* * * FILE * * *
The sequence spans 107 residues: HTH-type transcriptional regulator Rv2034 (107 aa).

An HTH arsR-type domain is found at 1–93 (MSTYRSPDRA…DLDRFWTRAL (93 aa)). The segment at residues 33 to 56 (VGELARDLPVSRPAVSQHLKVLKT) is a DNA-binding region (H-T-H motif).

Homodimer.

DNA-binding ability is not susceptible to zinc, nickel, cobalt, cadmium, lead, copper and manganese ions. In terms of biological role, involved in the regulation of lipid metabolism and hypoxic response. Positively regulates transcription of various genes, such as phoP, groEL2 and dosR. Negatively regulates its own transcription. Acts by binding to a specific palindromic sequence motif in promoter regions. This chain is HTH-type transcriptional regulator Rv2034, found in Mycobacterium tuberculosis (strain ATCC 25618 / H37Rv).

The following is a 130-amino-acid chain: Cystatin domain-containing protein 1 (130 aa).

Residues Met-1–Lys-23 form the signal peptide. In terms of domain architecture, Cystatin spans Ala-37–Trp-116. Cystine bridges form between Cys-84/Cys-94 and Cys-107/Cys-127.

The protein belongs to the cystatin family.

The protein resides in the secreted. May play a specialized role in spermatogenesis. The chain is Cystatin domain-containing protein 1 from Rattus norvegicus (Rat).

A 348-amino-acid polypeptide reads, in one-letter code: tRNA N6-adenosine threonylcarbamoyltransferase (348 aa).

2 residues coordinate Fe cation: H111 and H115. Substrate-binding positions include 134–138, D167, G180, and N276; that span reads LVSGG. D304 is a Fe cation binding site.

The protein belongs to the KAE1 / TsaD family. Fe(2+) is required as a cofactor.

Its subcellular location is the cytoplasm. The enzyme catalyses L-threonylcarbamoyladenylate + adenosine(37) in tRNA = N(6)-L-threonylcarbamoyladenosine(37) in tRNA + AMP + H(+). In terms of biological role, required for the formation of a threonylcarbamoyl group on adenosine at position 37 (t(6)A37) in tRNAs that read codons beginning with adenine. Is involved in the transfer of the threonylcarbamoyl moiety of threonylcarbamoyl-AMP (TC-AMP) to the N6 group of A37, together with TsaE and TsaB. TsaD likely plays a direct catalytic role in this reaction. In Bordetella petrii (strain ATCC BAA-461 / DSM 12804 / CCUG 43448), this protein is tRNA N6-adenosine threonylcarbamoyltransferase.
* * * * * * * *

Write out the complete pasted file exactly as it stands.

The sequence spans 107 residues: HTH-type transcriptional regulator Rv2034 (107 aa).

An HTH arsR-type domain is found at 1–93 (MSTYRSPDRA…DLDRFWTRAL (93 aa)). The segment at residues 33 to 56 (VGELARDLPVSRPAVSQHLKVLKT) is a DNA-binding region (H-T-H motif).

Homodimer.

DNA-binding ability is not susceptible to zinc, nickel, cobalt, cadmium, lead, copper and manganese ions. In terms of biological role, involved in the regulation of lipid metabolism and hypoxic response. Positively regulates transcription of various genes, such as phoP, groEL2 and dosR. Negatively regulates its own transcription. Acts by binding to a specific palindromic sequence motif in promoter regions. This chain is HTH-type transcriptional regulator Rv2034, found in Mycobacterium tuberculosis (strain ATCC 25618 / H37Rv).

The following is a 130-amino-acid chain: Cystatin domain-containing protein 1 (130 aa).

Residues Met-1–Lys-23 form the signal peptide. In terms of domain architecture, Cystatin spans Ala-37–Trp-116. Cystine bridges form between Cys-84/Cys-94 and Cys-107/Cys-127.

The protein belongs to the cystatin family.

The protein resides in the secreted. May play a specialized role in spermatogenesis. The chain is Cystatin domain-containing protein 1 from Rattus norvegicus (Rat).

A 348-amino-acid polypeptide reads, in one-letter code: tRNA N6-adenosine threonylcarbamoyltransferase (348 aa).

2 residues coordinate Fe cation: H111 and H115. Substrate-binding positions include 134–138, D167, G180, and N276; that span reads LVSGG. D304 is a Fe cation binding site.

The protein belongs to the KAE1 / TsaD family. Fe(2+) is required as a cofactor.

Its subcellular location is the cytoplasm. The enzyme catalyses L-threonylcarbamoyladenylate + adenosine(37) in tRNA = N(6)-L-threonylcarbamoyladenosine(37) in tRNA + AMP + H(+). In terms of biological role, required for the formation of a threonylcarbamoyl group on adenosine at position 37 (t(6)A37) in tRNAs that read codons beginning with adenine. Is involved in the transfer of the threonylcarbamoyl moiety of threonylcarbamoyl-AMP (TC-AMP) to the N6 group of A37, together with TsaE and TsaB. TsaD likely plays a direct catalytic role in this reaction. In Bordetella petrii (strain ATCC BAA-461 / DSM 12804 / CCUG 43448), this protein is tRNA N6-adenosine threonylcarbamoyltransferase.